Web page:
• Abdelhak Achaachi 1967–1973 (coordinator)
  • Mohamed Achaachi (Head of counter-subversion unit in the CAB1 during the 1960s)


Note: In 2005 the DST was renamed DGST.


  1. ^ a b Boukhari, p. 19.
  2. ^ Boukhari, p. 35–57.
  3. ^ Boukhari, p. 185.
  4. ^ Boukhari, p. 107–123.
  5. ^ "Un rapport de la CIA confirme l'existence de centres de torture au Maroc". Telquel. 9 April 2014. Archived from the original on 4 March 2016. Retrieved 16 April 2014.
  6. ^ "Document - Morocco: Continuing abuses against individuals suspected of terrorism-related activities in Morocco". 16 June 2010.
  7. ^ Prince Moulay Hicham El Alaoui (9 April 2014). Journal d'un Prince Banni: Demain le Maroc (Grasset ed.). ISBN 978-2-246-85166-0. 2001. J’y rencontre un journaliste du Washington Post, Barton Gellman, l’un de mes anciens condisciples à Princeton, qui m’apprend – c’est alors un scoop – que le Maroc accueille un « site noir ». Autrement dit, mon pays est impliqué dans les extraordinary renditions, c’est-à-dire qu’il fait partie des pays qui acceptent de recevoir sur leur sol, en toute illégalité, des prisonniers de la CIA pour les interroger à leur façon « musclée ». Barton Gellman affirme en avoir les preuves. En effet, le 26 décembre 2002, il publie son enquête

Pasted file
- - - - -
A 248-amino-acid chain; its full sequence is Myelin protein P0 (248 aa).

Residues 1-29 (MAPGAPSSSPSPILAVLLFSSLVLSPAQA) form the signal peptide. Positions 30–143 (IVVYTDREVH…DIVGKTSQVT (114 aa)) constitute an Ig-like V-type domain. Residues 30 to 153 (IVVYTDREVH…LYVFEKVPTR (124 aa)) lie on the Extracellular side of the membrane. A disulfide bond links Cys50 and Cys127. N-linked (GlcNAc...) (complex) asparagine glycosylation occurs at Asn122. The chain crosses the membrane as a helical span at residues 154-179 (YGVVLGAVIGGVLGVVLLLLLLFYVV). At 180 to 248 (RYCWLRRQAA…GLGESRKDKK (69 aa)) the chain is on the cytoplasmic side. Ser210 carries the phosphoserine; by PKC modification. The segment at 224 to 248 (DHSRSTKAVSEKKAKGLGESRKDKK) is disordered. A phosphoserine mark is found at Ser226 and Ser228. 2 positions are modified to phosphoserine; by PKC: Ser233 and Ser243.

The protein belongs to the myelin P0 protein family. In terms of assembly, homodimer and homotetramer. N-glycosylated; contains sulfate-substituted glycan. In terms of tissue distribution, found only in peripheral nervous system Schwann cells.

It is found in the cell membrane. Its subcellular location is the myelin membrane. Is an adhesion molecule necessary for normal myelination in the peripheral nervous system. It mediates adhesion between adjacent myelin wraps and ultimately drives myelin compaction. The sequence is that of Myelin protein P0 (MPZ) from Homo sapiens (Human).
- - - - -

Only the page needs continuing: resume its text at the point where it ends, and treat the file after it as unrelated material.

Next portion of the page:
8. ^ Adam Goldman (23 January 2014). "The hidden history of the CIA's prison in Poland". Washington Post. Retrieved 27 January 2014.
  9. ^ Florence Beaugé (14 October 2011). "Zakaria Moumni dans l'enfer des geôles marocaines". Le Monde. Retrieved 16 April 2014.
  10. ^ a b c "Morocco-France row over Hammouchi torture claims". BBC News. 26 February 2014. Retrieved 16 April 2014.
  11. ^ Baudouin Loos (1 October 2013). "La Belgique va-t-elle se soucier d'Ali Aarrass?". Le Soir. Retrieved 7 February 2014.
  12. ^ a b "لمغرب يلجأ الى مفهوم العدالة الكونية لملاحقة الأسفري والمطالسي والمومني بسبب الدعاوي التي رفعوها ضد مدير المخابرات". Alifpost. 26 March 2014. Archived from the original on 8 February 2015. Retrieved 16 April 2014.
  13. ^ "تفادي حضور الحموشي أمام القضاء الفرنسي قد يكون وراء توجيه دعوى ضد مغاربة الى القضاء المغربي". Alifpost. 11 June 2014. Retrieved 21 July 2014.


  • Ahmed Boukhari (2005). Raisons d'états: tout sur l'affaire Ben Barka et d'autres crimes politiques au Maroc.

Coordinates: 33°56′06″N 6°51′49″W / 33.935027°N 6.863535°W / 33.935027; -6.863535